Thursday, January 9, 2014

nrf24l01+ control with 3 ATtiny85 pins

Nrf24l01+ modules are a cheap and low-power option for MCU wireless communication.  Libraries are available for Arduino, and for arduino compatible MCUs like the ATTiny85.  Controlling the nrf modules usually requires power plus 5 pins - CE, CSN, SCK, MOSI, & MISO.  With pin-limited MCUs like the ATtiny85, 5 pins is a lot to tie up.  On something like the Digispark, with PB3 and PB4 hard-wired to USB+ and USB-, using the nrf24l01+ modules might seem impossible.  Another issue is that although the nrf inputs are 5v tolerant, Vcc must be between 1.9 and 3.6V.  I've designed a simple solution to provide 3V power as well as control the modules with just 3 of the pins on the ATtiny85.

For powering the nrf24l01+ module, a 3.3v regulator could be used, but a cheaper and simpler way is to drop a 5V supply to 3V using a 20mA-rated red led.  Most red LEDs have a forward voltage drop between 1.8 and 2.2V, leaving 3.2-2.8V for the nrf, which is well within the 1.9-3.6V requirement.

Controlling CE without using a pin on the AVR is also easy: just tie it high.  In my setup function, I set Mirf.cePin = 7 as a dummy since the tiny85 only has pins 0-6.  I later commented out the digitalWrite calls in Nrf24l::ceHi() and ceLow(), and removed the Mirf.cePin line from setup() which cut down on the size of my compiled sketch.

I initially thought the CSN line could be tied low, but when I tried it my test sketch was not getting a valid status back from the nrf module.  I also found section 8.3.1 of the datasheet: "Every new command must be started by a high to low transition on CSN."  So in order to control the nrf with just 3 pins, CSN needs to be multiplexed with one (or more) of SCK, MOSI, or MISO.  After a few different ideas, I came up with this circuit:
When SCK on the ATtiny85 goes high for several microseconds, C1 will charge through R1 and bring CSN high.  If SCK is brought low for several microseconds before being used to clock the SPI data, C1 will discharge through D1 and bring CSN low.  High pulses on SCK of less than a few microseconds during communication with the nrf won't last long enough to charge C1, so CSN will stay low.

To support the multiplexed SCK/CSN, I modified Mirf.cpp as follows:
void Nrf24l::csnHi(){
PORTB |= (1<<PINB2); // SCK->CSN HIGH
delayMicroseconds(64);  // allow csn to settle
}

void Nrf24l::csnLow(){
PORTB &= ~(1<<PINB2);  // SCK->CSN LOW
delayMicroseconds(8);  // allow csn to settle
}

The circuit still worked with a 32us delay in csnHi and 8us in csnLow, but I doubled those values to have a good safety margin.  The delays could be reduced with a smaller capacitor for C1.  Going lower than .01uF could risk CSN going high during the high clock pulses of SCK.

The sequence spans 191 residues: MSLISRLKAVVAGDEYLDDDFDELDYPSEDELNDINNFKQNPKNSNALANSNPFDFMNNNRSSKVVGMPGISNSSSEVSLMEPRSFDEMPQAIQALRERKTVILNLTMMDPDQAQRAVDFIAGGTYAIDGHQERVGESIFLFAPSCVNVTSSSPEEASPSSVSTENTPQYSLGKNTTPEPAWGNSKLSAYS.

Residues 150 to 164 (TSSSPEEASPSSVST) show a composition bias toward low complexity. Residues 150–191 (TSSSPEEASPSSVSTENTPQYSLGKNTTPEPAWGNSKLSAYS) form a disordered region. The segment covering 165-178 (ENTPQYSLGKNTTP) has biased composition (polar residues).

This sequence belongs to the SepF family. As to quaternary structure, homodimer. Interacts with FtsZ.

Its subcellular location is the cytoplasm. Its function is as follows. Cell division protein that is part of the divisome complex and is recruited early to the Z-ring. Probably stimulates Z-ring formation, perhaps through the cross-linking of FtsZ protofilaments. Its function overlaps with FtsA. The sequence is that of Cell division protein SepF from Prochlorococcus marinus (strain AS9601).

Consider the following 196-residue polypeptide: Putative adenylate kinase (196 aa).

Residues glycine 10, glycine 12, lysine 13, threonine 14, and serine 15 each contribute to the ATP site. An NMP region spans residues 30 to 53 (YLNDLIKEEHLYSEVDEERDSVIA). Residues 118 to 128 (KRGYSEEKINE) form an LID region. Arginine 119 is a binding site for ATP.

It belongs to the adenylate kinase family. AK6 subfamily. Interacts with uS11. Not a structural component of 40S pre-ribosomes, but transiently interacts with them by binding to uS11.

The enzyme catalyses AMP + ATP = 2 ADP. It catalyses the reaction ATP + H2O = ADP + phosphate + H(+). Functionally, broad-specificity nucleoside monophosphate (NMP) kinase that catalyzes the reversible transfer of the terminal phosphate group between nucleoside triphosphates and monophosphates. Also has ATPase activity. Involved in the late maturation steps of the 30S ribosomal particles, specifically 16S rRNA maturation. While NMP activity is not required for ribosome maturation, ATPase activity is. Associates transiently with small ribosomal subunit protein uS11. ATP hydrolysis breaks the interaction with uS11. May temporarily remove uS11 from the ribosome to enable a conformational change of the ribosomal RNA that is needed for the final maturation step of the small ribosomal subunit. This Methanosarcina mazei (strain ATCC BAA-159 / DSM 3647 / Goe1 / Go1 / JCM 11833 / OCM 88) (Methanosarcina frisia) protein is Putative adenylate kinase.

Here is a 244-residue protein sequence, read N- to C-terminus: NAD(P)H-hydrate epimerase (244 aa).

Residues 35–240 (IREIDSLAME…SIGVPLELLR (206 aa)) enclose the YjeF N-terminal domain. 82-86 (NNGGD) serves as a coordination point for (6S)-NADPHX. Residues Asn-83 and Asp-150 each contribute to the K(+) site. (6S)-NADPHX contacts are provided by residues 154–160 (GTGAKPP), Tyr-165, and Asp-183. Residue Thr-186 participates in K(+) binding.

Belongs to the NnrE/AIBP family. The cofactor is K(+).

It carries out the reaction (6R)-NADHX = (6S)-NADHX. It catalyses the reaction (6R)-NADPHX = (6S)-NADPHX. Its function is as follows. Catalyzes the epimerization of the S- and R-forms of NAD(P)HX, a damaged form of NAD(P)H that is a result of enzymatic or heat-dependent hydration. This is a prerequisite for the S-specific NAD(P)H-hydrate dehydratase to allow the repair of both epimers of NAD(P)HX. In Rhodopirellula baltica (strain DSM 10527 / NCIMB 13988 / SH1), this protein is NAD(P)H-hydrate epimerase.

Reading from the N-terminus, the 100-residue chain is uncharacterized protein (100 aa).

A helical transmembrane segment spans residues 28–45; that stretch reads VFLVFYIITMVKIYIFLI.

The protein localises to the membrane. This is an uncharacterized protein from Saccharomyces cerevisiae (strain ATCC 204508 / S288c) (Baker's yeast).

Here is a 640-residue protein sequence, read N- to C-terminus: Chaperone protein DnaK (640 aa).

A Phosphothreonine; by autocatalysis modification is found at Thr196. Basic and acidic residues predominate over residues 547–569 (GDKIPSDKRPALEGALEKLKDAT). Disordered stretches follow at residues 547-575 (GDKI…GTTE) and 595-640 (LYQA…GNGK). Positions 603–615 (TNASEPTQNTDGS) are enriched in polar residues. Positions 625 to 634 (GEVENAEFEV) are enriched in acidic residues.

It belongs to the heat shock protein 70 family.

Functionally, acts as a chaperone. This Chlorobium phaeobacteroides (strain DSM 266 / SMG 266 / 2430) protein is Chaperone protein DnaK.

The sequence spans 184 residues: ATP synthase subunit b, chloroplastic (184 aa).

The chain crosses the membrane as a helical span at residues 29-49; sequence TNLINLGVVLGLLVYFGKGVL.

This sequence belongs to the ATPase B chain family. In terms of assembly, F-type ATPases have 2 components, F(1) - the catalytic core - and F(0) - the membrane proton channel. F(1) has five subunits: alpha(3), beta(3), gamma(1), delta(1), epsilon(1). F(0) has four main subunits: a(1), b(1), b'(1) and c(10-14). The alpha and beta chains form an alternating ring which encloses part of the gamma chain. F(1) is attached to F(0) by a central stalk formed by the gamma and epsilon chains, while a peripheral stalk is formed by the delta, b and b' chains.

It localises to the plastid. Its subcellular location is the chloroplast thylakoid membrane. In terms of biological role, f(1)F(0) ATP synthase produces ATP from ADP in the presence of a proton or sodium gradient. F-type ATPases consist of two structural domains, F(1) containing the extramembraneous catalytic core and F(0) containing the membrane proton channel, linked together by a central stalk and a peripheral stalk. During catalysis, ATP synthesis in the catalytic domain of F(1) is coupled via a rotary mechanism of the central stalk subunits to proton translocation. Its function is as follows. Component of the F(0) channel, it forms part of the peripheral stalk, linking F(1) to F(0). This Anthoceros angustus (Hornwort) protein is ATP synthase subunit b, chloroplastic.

When connecting the nrf module to a tiny85, connect MISO(pin7) on the module to MOSI/DI(PB0), and not MISO/DI(PB1).  Here's the connections required:
nrf module  ATtiny85 pin
SCK(5)      PB2 (physical pin 7)
MOSI(6)     PB1 (physical pin 6)
MISO(7)     PB0 (physical pin 5)

I also changed TinyDebugSerial.h to define TINY_DEBUG_SERIAL_BIT 5, and connected pb5 to the Rx line of my ttl serial module.

Finally, here's my test sketch.  When it runs, it reports a status of 'E', which is the reset value of the status register according to the datasheet.  If you connect things wrong it will usually report 0 or FF.
#include <SPI85.h>
#include <Mirf.h>
#include <MirfHardwareSpi85Driver.h>

void setup()
{
  Serial.begin(115200);

  Mirf.spi = &MirfHardwareSpi85;
  Mirf.init();
}

void loop()
{
  uint8_t nrfStatus;
  delay(3000);
  Serial.print("\nMirf status: ");
  nrfStatus = Mirf.getStatus();
  // do back-to-back getStatus to test if CSN goes high
  nrfStatus = Mirf.getStatus();
  Serial.print(nrfStatus, HEX);
}

19 comments:

  1. Brilliant! This opens up all sorts of possibilities. Need to resurrect that tray of ATtiny chips ...

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  2. Very Clever, i was just thinking the same of dropping off some wires, but, i was so lazy to think of it :-)

    I will try your solution with my digispark

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    1. I tested the circuit with a digispark, so you should have no problems.

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    2. I've duplicated this circuit with a digispark. I'll update after end to end testing.

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  3. It's probably worth mentioning that tying CE high throws away the ability to switch to low-power TX modes, which may be a problem if you're running on batteries. Otherwise, clever hack!